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Customer Review

20 of 22 people found the following review helpful
5.0 out of 5 stars A thoughtful, controversial look at community., January 6, 1998
This review is from: The Lost City: The Forgotten Virtues Of Community In America (Paperback)
This is an excellent book that challenges many of the commonly held assumptions about progress. It's almost an elegy to the 1950s, before the Baby Boomers imploded authority, institutions and religious belief. Now these same Boomers curiosly wonder why the streets aren't safe and our popular culture revolves around money and sex. Boomers wanted more individual autonomy and, in the process, they had to destroy the institutions that held communities together--churches, schools, families. Ehrenhalt illustrates his thesis by concentrating on several neighborhoods in Chicago in the 1950s. The history and the real-world stories of the people involved make it very interesting reading. He does a great job (worthy of a novelist) of evoking the character of the time with lots of interesting detail. What's controversial about the book is his belief (contrary to today's requisite belief in empowerment)that most people want rules, regulations, guides, authority. They want a Catholic Church to tell them right from wrong. They want a community that enforces its values. "The Lost City" is an excellent history that will make anyone think about the condition of America in 1990s.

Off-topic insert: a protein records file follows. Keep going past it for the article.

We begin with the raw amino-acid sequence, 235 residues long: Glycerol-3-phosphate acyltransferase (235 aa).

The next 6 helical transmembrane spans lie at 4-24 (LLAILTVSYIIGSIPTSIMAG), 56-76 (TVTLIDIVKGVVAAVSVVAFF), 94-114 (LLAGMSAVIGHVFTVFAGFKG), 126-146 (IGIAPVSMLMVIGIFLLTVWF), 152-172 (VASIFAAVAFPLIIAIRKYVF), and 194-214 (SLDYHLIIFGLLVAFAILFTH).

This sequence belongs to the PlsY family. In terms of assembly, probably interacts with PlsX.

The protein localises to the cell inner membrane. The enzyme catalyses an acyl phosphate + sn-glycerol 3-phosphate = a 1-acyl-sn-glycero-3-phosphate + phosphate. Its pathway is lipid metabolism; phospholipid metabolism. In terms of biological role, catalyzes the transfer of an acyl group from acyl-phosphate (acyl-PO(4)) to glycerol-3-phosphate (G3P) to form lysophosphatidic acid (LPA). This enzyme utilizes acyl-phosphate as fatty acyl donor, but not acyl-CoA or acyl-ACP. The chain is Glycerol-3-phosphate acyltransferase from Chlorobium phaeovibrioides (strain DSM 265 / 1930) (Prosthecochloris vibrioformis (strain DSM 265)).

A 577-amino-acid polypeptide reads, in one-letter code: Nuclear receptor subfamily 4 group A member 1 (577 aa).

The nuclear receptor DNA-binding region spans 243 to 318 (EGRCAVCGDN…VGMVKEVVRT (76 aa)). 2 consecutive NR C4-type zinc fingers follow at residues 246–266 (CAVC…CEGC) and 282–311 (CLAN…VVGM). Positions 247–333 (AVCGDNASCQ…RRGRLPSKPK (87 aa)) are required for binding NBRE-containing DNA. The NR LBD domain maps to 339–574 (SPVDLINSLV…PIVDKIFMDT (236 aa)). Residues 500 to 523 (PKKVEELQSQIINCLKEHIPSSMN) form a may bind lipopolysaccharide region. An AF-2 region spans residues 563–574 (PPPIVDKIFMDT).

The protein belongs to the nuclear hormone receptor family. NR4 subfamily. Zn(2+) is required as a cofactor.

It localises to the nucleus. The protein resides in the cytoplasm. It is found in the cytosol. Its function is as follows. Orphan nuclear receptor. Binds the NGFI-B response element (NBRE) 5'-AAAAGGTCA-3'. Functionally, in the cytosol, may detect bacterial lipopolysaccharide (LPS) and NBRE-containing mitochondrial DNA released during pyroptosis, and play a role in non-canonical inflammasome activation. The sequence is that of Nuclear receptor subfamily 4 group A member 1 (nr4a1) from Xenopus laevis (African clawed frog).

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Showing 1-2 of 2 posts in this discussion
Initial post: Aug 3, 2008 6:50:11 PM PDT
JNagarya says:
[Customers don't think this post adds to the discussion. Show post anyway. Show all unhelpful posts.]

In reply to an earlier post on Oct 11, 2010 12:28:42 PM PDT
The book was more of a critical look at the 1950's. It neither idealized the time, nor completely dismissed it. Ehrnhalt's look into the fifties focusies on both the good and the bad of the time, and poses the question of whether we can have some of the positive aspects without the racism, complacency, and harsh restrictions imposed. He does conclude, however, that we cannot have our cake and eat it to; there has to be some give and take, and we will not have the communities of the fifties without it's tight boundaries. That is our price for individual liberty. A very thought-provocing book, one I think is misrepresented in these reviews. The postive aspect to the black ghettos one of the reviewers was speaking of was the fact that there were more positive and inspiring black role models in the neighborhoods of young people who now often look up to drug dealers and gang members in their absence. Ehrenhalt does not say, however, that this justifies the way blacks were treated at the time.
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